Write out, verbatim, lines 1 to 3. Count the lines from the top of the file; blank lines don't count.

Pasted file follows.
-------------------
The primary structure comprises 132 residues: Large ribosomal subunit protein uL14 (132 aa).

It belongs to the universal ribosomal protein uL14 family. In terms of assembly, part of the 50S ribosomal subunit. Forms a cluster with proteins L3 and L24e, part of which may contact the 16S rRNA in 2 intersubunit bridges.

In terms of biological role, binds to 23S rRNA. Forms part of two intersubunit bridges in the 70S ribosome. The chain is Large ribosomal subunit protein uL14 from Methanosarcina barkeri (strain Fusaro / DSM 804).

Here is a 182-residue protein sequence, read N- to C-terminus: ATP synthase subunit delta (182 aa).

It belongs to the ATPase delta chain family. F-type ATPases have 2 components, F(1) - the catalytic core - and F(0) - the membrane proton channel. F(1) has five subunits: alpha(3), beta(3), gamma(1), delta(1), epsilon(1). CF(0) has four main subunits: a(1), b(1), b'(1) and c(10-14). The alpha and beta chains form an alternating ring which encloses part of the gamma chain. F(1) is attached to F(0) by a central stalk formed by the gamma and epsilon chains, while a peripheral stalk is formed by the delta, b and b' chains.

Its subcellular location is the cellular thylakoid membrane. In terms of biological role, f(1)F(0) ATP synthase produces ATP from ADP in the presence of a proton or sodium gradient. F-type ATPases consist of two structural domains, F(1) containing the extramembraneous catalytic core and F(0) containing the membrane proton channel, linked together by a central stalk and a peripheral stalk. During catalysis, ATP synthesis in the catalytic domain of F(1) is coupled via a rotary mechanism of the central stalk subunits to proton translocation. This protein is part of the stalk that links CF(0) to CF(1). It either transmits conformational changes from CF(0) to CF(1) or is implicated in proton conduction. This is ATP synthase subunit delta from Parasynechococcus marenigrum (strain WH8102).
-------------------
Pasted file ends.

The primary structure comprises 132 residues: Large ribosomal subunit protein uL14 (132 aa).

It belongs to the universal ribosomal protein uL14 family. In terms of assembly, part of the 50S ribosomal subunit. Forms a cluster with proteins L3 and L24e, part of which may contact the 16S rRNA in 2 intersubunit bridges.

In terms of biological role, binds to 23S rRNA. Forms part of two intersubunit bridges in the 70S ribosome. The chain is Large ribosomal subunit protein uL14 from Methanosarcina barkeri (strain Fusaro / DSM 804).